Terrence Seamon helps his clients to strengthen their cultures. Follow him on twitter @tseamon, and on facebook Facilitation Solutions.

Sunday, August 07, 2016

Your Culture Is the Key to Your Success

Experts in mergers and acquisitions see this all the time:  Culture makes all the difference. Get the culture right, they say, and you have the key to success.
But what is it exactly that they are pointing to when they say "culture?"
Simply put, culture is the way we do things around here.
Some experts in corporate culture dislike that simplistic definition, but it works for me. Sometimes simple is the best.
There is nothing quite so practical as a good theory.
So let's look at the "way we do things around here." It could be your biggest blind spot. Do you even know?
And what things make the difference?
In looking at your corporate culture, some of the things that make the most difference include...
How do we treat each other?  Do we treat one another with kindness and respect? Do we look out for one another? Do we intentionally try to bring out the best in each other? Are we always looking for better ways to unleash people so they can use their talents? Are we recognizing and celebrating our people? Are we developing our people? Do we cooperate and collaborate for the good of the whole? Do we push ourselves to continually improve to be the best?
How do we treat our customers?  Do we do everything with the customer in mind? Do we remember that the old saying "customers make paydays possible" is literally true? Do we believe that we only exist to serve the customer? Do we listen to our customers? Do we strive to make it easy to business with us? Do we take their complaints to heart and make real improvements based on the experiences of customers?
How do we treat our place?  Are we good stewards of the resources we have? Resources include financial resources to be sure. Additionally everything from the office or lab or shop that we work in, to the impact our presence has on the surrounding community and environment. Do we operate safely? Are we mindful of our place and the impact we are having? Are we a good corporate neighbor?
In asking such questions, your exploration of your culture will surface many things that lie beneath the surface. 
My Canadian OD colleague Jan Yuill shared this motto with me some years ago and I think it provides a good starting point for looking at your corporate culture:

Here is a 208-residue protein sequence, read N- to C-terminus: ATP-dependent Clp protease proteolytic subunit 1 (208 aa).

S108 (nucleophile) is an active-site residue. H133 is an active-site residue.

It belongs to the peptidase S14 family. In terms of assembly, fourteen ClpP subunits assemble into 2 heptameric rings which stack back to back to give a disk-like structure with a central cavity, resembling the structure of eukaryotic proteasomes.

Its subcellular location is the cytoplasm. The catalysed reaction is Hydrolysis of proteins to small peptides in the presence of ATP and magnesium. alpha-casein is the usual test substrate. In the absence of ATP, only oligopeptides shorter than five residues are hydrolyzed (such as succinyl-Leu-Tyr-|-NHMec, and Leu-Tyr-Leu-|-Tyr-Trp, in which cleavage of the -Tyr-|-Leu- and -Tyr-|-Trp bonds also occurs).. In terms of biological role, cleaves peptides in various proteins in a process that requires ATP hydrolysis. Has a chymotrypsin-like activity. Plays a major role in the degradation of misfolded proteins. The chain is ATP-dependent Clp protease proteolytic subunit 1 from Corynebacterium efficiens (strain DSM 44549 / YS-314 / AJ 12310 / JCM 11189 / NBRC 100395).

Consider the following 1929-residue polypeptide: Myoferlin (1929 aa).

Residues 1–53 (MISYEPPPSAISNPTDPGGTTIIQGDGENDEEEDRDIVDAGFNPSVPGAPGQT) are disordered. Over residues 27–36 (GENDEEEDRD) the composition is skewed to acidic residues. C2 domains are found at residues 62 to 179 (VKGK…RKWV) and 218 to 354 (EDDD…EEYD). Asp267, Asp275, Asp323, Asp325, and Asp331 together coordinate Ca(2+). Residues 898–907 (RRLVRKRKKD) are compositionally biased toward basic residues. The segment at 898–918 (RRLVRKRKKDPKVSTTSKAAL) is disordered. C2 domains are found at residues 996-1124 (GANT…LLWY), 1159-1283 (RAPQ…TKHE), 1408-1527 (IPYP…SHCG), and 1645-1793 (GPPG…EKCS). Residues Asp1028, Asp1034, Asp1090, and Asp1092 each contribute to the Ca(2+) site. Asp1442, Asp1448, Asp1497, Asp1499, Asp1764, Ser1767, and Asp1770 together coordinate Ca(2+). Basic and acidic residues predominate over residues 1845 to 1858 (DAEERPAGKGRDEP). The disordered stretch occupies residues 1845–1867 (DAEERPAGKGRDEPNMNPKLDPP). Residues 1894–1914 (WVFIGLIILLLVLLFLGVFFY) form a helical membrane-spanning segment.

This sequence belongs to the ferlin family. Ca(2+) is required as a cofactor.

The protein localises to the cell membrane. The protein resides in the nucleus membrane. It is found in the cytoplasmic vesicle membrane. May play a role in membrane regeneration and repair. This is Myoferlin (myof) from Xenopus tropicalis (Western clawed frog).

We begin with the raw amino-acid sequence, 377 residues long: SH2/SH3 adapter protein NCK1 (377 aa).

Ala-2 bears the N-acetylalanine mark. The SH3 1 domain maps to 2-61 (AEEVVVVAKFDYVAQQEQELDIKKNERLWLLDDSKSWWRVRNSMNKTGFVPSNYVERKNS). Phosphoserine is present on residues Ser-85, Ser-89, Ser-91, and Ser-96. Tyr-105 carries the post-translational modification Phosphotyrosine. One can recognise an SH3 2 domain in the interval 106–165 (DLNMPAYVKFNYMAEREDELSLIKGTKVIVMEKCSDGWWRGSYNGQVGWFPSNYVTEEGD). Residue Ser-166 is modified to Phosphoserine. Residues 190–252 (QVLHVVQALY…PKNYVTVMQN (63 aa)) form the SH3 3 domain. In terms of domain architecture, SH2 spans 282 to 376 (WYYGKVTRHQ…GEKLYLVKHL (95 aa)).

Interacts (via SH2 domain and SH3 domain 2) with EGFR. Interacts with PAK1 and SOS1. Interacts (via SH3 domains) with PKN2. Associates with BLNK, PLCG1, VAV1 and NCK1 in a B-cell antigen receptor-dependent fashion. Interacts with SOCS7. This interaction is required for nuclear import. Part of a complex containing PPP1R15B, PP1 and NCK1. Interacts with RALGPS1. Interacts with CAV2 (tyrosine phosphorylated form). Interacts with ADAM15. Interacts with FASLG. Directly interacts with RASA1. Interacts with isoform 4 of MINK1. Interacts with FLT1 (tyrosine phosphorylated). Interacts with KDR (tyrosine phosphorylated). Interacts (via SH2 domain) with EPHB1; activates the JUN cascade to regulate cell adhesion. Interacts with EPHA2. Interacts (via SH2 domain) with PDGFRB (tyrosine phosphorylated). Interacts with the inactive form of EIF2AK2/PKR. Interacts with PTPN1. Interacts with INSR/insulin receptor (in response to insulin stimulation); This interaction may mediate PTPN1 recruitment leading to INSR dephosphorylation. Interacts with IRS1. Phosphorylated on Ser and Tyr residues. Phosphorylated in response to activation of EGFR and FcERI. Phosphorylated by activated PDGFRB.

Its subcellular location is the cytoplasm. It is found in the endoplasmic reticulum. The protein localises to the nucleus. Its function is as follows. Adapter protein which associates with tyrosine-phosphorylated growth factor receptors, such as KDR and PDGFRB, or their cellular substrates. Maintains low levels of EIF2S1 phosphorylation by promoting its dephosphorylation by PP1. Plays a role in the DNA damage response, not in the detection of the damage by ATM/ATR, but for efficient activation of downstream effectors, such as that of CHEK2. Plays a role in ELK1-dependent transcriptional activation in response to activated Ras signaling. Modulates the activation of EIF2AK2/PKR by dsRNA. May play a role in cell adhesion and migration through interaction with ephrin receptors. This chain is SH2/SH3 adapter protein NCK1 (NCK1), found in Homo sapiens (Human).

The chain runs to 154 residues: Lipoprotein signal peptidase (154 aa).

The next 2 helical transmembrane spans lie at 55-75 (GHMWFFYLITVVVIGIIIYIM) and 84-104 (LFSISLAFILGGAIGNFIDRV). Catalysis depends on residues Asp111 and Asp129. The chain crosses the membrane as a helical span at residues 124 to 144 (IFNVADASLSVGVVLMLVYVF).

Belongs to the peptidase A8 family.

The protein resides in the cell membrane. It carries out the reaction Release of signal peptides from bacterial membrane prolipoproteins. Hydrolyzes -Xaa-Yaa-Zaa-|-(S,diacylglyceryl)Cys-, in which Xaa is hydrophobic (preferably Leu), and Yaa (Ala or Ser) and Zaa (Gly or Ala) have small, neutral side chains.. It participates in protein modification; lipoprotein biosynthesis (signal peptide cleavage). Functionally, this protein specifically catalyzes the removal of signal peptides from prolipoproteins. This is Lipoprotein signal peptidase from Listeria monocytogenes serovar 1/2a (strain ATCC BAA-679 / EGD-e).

"Take care of yourself, take care of each other, take care of this place."
Terrence Seamon helps his clients strengthen their culture. Follow him on twitter @tseamon, and on facebook Facilitation Solutions.

Friday, August 05, 2016

The COST of Employee Engagement

Even though many organizations continue to demonstrate clearly that they regard their people as disposable, I still buy into the saying that "people are an organization's most important asset." Why? Look at the research emerging over the past decades around the Employee Engagement Equation:
The more engaged your workforce, the more productive and profitable your company.
What many had believed for so long is now evidence based. Trouble is, do business leaders know it? Do they get it?
The challenge before HR and OD practitioners is to do a good job of convincing our clients in the C-suites that investments in people will grow the business.
Start by asking, What are the reasons why CEOs don't seem to care about employee engagement?
One of the blockages that some CEOs have is that "they are funny that way." Meaning, they are wired to focus on things like profit, loss, and stock price.
The human stuff does not compute for these CEOs. It's not that they are bad. It's how they are made. The way to "get through to" these CEOs is to speak to them via their interests.
So how do you "speak their language" and get through to them? Here are four suggestions:
C = Customer: Can you connect the dots between employee engagement and customer engagement? Since "customers make paydays possible," articulating the connection will make a strong impact.
O = Opportunity: Can you identify the opportunity that employee engagement presents to the organization? Certain opportunities, such as innovative new ideas or cost-saving ideas, arise from engaged employees and are not to be missed.
S = Strategy: Can you link employee engagement to the strategy of the business? The strategy of any business captures How we are going to get to and achieve our goals. People are key to the How. People get you to the goals.
T = Timing: Can you convey the urgency? Clearly connecting employee engagement to winning in a competitive space is one way to get the leader's attention.
One employee engagement expert who works with CEOs is Dr. Judith Bardwick. In her incomparable style, Judy makes the point very clearly:
"The facts are very powerful: when employees are very enthusiastic and involved, the organization succeeds in terms of financial outcomes. When people are committed, they are proud of their organization and when they are engaged, they see their work as contributing to the organization’s mission, which they strongly believe is important."
So, HR and OD leaders, now that the COST is clear, will you step up and make the case for employee engagement?
"If not now, when?"
Terrence Seamon teaches his clients about the power of employee engagement. Follow him on twitter @tseamon, and on facebook Facilitation Solutions.